It’s an inane question, but I expect it’ll come up more and more often as the decades lurch onward and turn us nostalgic about every microscopic detail we recall from our younger years, whether it’s the first Star Wars figure you got or the LeMenu microwave dinner plate that your family reused almost every night for fifteen years. It doesn’t matter what it is as long as you remember it.
In that light, it’s not hard to find some appeal for the early years of eBay. The website’s still around and will be as long as the Internet exists, but it was a different creature in the late 1990s, when just about everything online was more suspicious. Auctions didn’t need images, sellers and buyers were on largely even ground when it came to feedback, and PayPal was largely unknown. You might find yourself wondering if that Gundam model or old Arby’s kids-meal toy was really worth the trouble of getting a money order and mailing it off.
I first heard of eBay in 1998, but it was through a coworker who would interrupt conversations in the most awkward manner imaginable. He once accosted me in the store's video-game aisle just so he could point at Dead or Alive for the PlayStation and announce “this is the bounciest fighter.” When he mentioned eBay, I decided to stay away from it.
I didn’t stay away for long, and the next year I jumped into eBay. The first things I bought were not memorable: two Final Fantasy VII posters and an unopened Chun-Li figure from the G.I. Joe/Street Fighter cross-up of the early 1990s. The posters, which I now realize were bootlegs, stayed on my wall for only a month or so, and Chun-Li sat in a closet for a good decade until I sold her, still unopened, for about the same amount I’d paid.
My third purchase was the first important thing I bought on eBay: a TurboGrafx-16.
The TurboGrafx-16 was the sidelined loser in Sega and Nintendo’s slapfight of the 1990s, which meant that it was rare to notice the system in stores and even rarer to meet another kid who had one. Of course, I always wanted one, and it wasn’t long until I noticed an auction in my price range. It had a TurboGrafx-16 with all the basic hookups and Keith Courage in Alpha Zones, which was included with every console and swiftly forgotten. It was $25, the auction had a simple description with no photos, and the seller wanted ten bucks for shipping. I didn’t care. I sent off the money order, and I had my TurboGrafx-16 in a little over a week.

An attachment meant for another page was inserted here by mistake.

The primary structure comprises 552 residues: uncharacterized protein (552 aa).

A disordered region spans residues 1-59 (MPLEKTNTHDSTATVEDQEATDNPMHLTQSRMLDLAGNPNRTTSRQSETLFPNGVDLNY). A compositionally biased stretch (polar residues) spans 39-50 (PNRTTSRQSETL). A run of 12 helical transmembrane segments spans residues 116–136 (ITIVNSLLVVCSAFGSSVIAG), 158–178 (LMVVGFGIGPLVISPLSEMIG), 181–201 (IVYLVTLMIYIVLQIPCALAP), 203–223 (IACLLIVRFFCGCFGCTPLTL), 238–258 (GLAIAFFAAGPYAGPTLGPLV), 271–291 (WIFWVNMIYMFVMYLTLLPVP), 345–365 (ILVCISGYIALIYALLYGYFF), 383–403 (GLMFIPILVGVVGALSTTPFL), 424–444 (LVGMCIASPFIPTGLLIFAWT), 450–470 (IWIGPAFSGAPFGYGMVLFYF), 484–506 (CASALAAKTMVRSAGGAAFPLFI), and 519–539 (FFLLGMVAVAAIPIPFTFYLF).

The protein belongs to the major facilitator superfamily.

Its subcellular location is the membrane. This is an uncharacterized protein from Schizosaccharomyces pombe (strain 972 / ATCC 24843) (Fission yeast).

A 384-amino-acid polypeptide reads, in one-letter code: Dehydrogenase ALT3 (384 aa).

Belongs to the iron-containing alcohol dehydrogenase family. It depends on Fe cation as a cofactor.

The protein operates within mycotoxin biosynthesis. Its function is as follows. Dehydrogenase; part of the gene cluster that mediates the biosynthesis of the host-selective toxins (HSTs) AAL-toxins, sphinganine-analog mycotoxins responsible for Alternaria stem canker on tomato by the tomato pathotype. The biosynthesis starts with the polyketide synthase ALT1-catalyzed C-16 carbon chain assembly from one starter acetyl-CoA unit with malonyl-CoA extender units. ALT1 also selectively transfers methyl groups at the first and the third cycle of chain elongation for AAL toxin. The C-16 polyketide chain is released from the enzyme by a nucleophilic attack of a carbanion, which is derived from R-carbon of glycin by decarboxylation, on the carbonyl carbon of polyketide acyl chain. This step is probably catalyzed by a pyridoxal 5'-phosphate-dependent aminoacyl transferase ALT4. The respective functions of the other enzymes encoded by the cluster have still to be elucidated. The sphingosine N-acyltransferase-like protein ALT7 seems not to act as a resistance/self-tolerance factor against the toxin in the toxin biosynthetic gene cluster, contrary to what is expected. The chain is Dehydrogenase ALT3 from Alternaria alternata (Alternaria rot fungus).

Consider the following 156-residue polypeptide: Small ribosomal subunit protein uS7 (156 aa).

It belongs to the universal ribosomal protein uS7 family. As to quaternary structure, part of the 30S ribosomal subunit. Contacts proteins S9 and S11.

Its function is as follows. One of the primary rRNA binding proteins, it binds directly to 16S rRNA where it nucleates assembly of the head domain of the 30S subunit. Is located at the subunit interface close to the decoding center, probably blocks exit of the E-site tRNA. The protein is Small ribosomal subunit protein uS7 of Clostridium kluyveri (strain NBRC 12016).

My first reaction upon opening the box? “This thing looks like someone puked on it.”
The system was in rough shape, as were its accessories. The seller hadn’t lied, but if the TurboGrafx-16 had been a stuffed animal, kindly relatives and teachers would call it “well-loved.” The RF adapter took some jiggling to work. The controller would detach from the port, leaving its multi-pronged connector stuck in the system. And then there was that curious stain across the left part of the console.
In those days eBay didn’t give buyers a panoply of options for returning purchases, and that didn’t even cross my mind. I had a TurboGrafx-16 at last, and no way in hell was I about to pack it back in the box.
To soften the disappointment, I gave the system a name: Pukey. I soon figured out that the stain was probably red paint (brighter residue can be seen on the power cord), but it was too late to rescind. The TurboGrafx-16 was Pukey.
Pukey still works today, even though his accessories didn’t last. I soon replaced the controller, and the RF cable gave out a few years ago (fortunately, you can swap in an NES cable). Even the included copy of Keith Courage in Alpha Zones eventually refused to start up and did not respond to any cleaning attempts. At least I can still play Alien Crush, with its Gigerian pinball tables and haunting bonus level music.
In the long run, though, Pukey was a good deal. Old video games are a collectible gold rush these days, and the slightly obscure TurboGrafx-16 and its library ballooned in value. I could easily get twice what I paid for Pukey.
But I couldn't sell Pukey. It isn't because I’m a huge TurboGrafx-16 fan. Nothing in its catalog ever appealed to me like my favorites on the Genesis and Super NES, after all. As it was during my childhood, the poor Turbo is a distant third in a three-way race.
No, it’s because I made the mistake of naming him. It’s a tradition in my family to name cars, computers, and other expensive merchandise, and it always makes us a little more attached. I won't say we treat an old Apple IIGS or video camera like a pet dog or cat or rabbit or guinea pig, but learning that my parents got rid of their old van was like finding out that the family’s 30-year-old goldfish had passed away.
I now avoid naming my electronics, and Pukey’s continued presence reminds me why. He also serves as a memento of a riskier age. The wild-west nature of late-1990s eBay made it much easier for some anonymous charlatan to rip you off, but that uncertainty made things more appealing. We didn’t trust the Internet so much, and we didn’t know if we’d get a strange game console or a box full of newspapers and house centipedes. And we’d be nostalgic for those centipedes fifteen years later.